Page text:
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Credits & Info

File Info
6.2 MB
2 min 42 sec
3.56 / 5.00

Licensing Terms

You may not use this work for commercial purposes without making specific arrangements with the artist UNLESS your work is a web-based game or animation, in which case you may use this freely.

Rated 3.56 / 5 stars
Plays & Downloads:
580 Plays | 37 Downloads
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Easy Listening - Classical

Author Comments

This song features orchestral instruments such as Viola, Violin, and Cello, partnered with modern cinematic instruments such as drums, bass guitar, and pianos.



Rated 4 / 5 stars

First off, Welcome to Newgrounds, I hope you enjoy your stay. :)

From a first impression, this piece is nice and rather pleasant to listen to, with good drums, melody, and progression. Although I dislike overly repetitive figures, you do a good job transitioning into new themes and motifs as time passes so not to bore the listener (you have that same "keep writing new passages until you find a good stopping point" mentality I have, it seems XD).

One thing you should work on is clean transitions- things like percussive rolls (cymbal, drum, etc.) to smooth over a sharp transition- in orchestral music, cymbals are your best friend.

I find the piece to have rather flat "highs" (such as around 2:00), it's barely different in volume compared to previous parts. There you must push further and transcend the bounds- be it a key change, or additional instruments (you could add a full chorus, a counter-melody on cello (consider counter-point and a running counter-melody that is prevalent), or so many other things... I did notice you added rather quietly some trumpet).

The style of the piece is very contemporary and only orchestral by the fact that it has strings. I honestly see this, no offense, best put in a sideshow of a vacation or a trip or perhaps a montage-style cut in a film. I still enjoy the piece greatly, as it does well with the chief quality of all cinematic music- to pass on emotion.

In that emotional regard, there is a rather odd side; although it is a relatively joyful piece, it has sentimental, if not sorrowful moments. This essential "two-tone" style of a happy passage and a sad passage is a really good way to go when working on original pieces.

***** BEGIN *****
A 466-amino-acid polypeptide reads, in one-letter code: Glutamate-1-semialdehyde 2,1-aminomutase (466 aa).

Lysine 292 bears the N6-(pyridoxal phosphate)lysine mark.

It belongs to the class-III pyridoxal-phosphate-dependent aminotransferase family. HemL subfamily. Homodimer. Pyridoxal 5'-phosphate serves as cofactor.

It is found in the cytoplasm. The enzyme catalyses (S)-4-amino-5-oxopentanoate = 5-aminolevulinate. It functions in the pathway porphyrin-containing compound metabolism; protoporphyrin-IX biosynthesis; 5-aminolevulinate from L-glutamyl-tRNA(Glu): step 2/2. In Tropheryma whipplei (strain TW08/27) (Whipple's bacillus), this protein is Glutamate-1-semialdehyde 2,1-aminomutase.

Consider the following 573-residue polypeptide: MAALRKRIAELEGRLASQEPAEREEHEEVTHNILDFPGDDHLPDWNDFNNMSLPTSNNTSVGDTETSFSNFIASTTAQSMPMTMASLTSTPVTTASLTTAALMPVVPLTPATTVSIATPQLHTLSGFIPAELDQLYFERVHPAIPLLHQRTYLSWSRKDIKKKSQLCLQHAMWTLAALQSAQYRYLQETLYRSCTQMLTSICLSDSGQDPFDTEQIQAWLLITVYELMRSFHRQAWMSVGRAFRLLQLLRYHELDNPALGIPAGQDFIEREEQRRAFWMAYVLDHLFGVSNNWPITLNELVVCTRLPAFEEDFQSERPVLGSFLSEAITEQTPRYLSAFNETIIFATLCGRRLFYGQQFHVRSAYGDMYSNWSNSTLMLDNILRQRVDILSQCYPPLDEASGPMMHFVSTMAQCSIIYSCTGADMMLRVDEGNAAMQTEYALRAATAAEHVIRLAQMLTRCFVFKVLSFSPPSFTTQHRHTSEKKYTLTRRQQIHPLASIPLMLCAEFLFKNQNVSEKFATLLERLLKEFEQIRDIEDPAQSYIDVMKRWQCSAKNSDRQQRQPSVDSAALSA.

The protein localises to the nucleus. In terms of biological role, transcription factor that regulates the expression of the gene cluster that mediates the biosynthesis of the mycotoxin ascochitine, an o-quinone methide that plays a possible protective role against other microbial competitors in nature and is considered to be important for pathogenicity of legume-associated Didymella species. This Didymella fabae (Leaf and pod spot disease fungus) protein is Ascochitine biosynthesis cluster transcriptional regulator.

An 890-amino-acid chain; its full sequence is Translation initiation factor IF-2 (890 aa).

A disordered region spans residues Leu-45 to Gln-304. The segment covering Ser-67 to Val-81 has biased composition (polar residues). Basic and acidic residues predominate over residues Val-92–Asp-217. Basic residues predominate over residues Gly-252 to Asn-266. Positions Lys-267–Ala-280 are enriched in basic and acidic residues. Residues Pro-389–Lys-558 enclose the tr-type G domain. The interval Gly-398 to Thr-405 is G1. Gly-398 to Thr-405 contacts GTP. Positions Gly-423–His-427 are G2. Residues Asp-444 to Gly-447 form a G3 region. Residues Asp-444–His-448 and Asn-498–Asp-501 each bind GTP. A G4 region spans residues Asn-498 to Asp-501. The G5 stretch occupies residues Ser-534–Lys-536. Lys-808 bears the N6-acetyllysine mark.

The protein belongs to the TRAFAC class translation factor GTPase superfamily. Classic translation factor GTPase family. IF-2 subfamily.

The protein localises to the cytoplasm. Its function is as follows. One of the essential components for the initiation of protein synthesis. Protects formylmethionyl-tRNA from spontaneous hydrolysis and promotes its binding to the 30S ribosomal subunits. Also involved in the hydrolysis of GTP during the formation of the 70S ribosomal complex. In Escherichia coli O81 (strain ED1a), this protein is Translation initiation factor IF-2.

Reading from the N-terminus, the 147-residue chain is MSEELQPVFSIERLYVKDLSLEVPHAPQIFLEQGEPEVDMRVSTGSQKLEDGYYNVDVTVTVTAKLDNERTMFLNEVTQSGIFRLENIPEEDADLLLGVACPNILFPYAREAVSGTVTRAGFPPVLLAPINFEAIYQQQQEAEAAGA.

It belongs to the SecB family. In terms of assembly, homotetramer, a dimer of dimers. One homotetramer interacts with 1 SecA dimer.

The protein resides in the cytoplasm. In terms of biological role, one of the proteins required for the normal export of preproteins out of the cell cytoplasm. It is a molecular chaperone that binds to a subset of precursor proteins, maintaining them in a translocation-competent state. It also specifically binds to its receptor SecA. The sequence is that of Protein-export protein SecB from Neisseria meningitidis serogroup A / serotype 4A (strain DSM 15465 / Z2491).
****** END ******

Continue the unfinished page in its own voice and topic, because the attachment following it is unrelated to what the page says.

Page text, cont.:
Mixing is well done and the piece is clear.

May I ask, how long have you been composing? Have you taken classes in Composition and/or Scoring?

Good work on this piece, I hope to see more in the future. Consider posting your work in the Review Request Club thread or advertisement thread in the future though. :)

Keep compos(ed/ing)!


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ryancrosthwaite responds:

Hello, thanks for the in-depth reply! I appreciate all the time and thought you put into it and will definitely be applying some of the technique you mentioned in my next pieces. As for transitions and volume / key changes- I definitely agree and need to work on those more.

As for my own compositions: I haven't actually taken any formal theory or composition classes yet, though I am starting a Theory class next semester and an internship with my professor to begin learning modern composing techniques. At the next college I'm transferring to I will be taking formal composition classes, as the one I'm at now doesn't have anything like that. Additionally, I do not know anything above basic counter-point (such as major thirds, fifths, and sixths) and that is only because I did some very minimal self-study in it. I have been composing and arranging for maybe a year at the most now.

I am very new to Newgrounds and not sure where it's appropriate to post things yet, could you send me a link to what you just mentioned?